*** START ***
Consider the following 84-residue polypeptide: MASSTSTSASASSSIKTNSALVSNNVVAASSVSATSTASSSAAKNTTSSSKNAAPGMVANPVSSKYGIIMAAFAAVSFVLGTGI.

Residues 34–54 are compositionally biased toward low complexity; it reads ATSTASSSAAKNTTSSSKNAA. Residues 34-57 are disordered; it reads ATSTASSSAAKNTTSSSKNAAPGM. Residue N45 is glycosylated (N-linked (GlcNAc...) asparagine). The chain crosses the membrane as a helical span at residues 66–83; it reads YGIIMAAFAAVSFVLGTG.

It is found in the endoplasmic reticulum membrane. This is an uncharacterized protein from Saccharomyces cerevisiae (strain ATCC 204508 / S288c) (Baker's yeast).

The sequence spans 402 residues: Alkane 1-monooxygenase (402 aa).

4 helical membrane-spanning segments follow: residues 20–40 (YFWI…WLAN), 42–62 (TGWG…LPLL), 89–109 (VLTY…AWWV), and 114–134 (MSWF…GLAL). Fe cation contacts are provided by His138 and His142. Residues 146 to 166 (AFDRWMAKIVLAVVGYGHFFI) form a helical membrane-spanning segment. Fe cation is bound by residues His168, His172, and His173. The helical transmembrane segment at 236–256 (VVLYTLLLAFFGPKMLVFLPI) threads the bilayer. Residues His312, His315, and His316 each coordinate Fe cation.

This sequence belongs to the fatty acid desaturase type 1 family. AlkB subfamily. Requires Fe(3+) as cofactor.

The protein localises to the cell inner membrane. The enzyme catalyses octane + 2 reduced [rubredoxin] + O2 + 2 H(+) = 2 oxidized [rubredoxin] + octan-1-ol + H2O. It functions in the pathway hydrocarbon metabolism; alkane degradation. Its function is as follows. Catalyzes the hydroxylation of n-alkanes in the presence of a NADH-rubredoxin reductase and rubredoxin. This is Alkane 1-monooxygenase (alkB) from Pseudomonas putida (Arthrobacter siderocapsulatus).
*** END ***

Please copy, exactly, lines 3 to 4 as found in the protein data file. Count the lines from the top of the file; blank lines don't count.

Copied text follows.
It is found in the endoplasmic reticulum membrane. This is an uncharacterized protein from Saccharomyces cerevisiae (strain ATCC 204508 / S288c) (Baker's yeast).

The sequence spans 402 residues: Alkane 1-monooxygenase (402 aa).